Duke Robotics Club Takes 2nd Place in Underwater Competition
Persistence paid off for Duke student members of the Robotics Club at the 9th International Autonomous Underwater Vehicle Competition held in San Diego, Calif., from Aug. 2-6. Their enhanced version of the robot Charybdis took second place and $5,000.
Twenty undergraduate teams and one high school team participated in the event, which is sponsored by the Association for Unmanned Vehicle Systems International and the Office of Naval Research. The challenge involved four tasks: pass through an underwater gate, dock with a light beacon, follow a pipe located on the pool bottom and drop a marker into a bin, and then detect acoustic signals in order to surface in a designated recovery zone.
This was the third year that the Duke robot participated in the competition. The latest incarnation of Charybdis was the first to include hydrophones capable of listening for the surfacing signal. The new and improved submersible also included an improved line-following algorithm to better track the pipeline.
Earlier versions of the robot took fourth place last year and Most Innovative Design in 2004, its debut year.
The spherical, Duke-blue Charybdis is distinguished by its symmetrical design, which provides greater control, said Brian Hilgeford, who graduated in September with a degree in mechanical engineering, in an interview the week before the competition. The torpedo-shaped robots of many other teams are typically capable of greater speed, but poorer precision, he said.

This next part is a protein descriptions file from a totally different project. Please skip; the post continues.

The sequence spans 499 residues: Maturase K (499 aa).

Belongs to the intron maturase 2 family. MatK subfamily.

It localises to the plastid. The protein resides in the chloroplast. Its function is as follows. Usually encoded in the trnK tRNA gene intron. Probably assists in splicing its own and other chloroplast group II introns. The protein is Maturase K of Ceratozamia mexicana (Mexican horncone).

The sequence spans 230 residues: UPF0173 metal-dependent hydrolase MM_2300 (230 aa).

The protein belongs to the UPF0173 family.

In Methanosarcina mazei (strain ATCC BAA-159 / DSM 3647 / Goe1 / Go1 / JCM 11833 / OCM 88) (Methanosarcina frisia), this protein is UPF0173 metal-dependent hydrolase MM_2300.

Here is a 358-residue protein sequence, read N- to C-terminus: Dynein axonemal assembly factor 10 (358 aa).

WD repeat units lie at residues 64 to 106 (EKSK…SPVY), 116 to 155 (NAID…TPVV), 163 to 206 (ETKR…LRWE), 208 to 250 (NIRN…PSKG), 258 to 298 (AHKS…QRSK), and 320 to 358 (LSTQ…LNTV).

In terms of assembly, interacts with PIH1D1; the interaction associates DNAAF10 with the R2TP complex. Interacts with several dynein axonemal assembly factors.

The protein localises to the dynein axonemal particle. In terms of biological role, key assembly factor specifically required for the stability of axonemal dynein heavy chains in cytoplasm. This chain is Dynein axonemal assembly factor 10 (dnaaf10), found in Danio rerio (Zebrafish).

The student team members went into this years competition feeling confident about their chances.
Experience is important, said junior Gareth Guvanasen, a double major in electrical and computer engineering (ECE) and computer science. Very rarely do schools do well in their first years because of the steep learning curve.
It can be hard to get even one aspect of the robot to work, he added.
The team had anticipated at least a top four finish if the hydrophones worked properly--top two if everything went according to plan.
But it all comes down to what happens at competition, Hilgeford said.
Indeed, the team had several tense moments at the competition when a "mysterious bug" left Charybdis intermittently unable to recognize its "Doppler Velocity Logger" (DVL), a sonar device that allows the robot to track its location and velocity.
They managed to diagnose the problem just before the second and final qualifying round as a poor serial connection. After some hurried repairs, Charybdis performed beautifully and made it to the finals.
"In our minds we had gone from last to second place within twenty minutes and we all learned that it truly pays to never get discouraged in times of adversity," Guvanasen said.
First prize and $7,000 went to reigning champions from the University of Florida. The Florida team's robot completed essentially the same tasks, but pulled ahead of Duke in the rankings due to its lighter weight, said club adviser Jason Janet, adjunct associate professor in the ECE department.
"Duke's AUV carries a DVL for deadreckoning," Janet said. "This gives Duke's AUV greater utility, but doubles its weight.
"As competitions increase in complexity, or as Charybdis fulfills R&D roles for Duke faculty and staff, the value of this DVL will be obvious," Janet added.
In addition to Guvanasen and Hilgeford, the core team of Duke students involved this year included junior ECE and computer science major Andrew Waterman, mechanical engineering junior David Klein and biomedical engineering and ECE junior Jack Tao.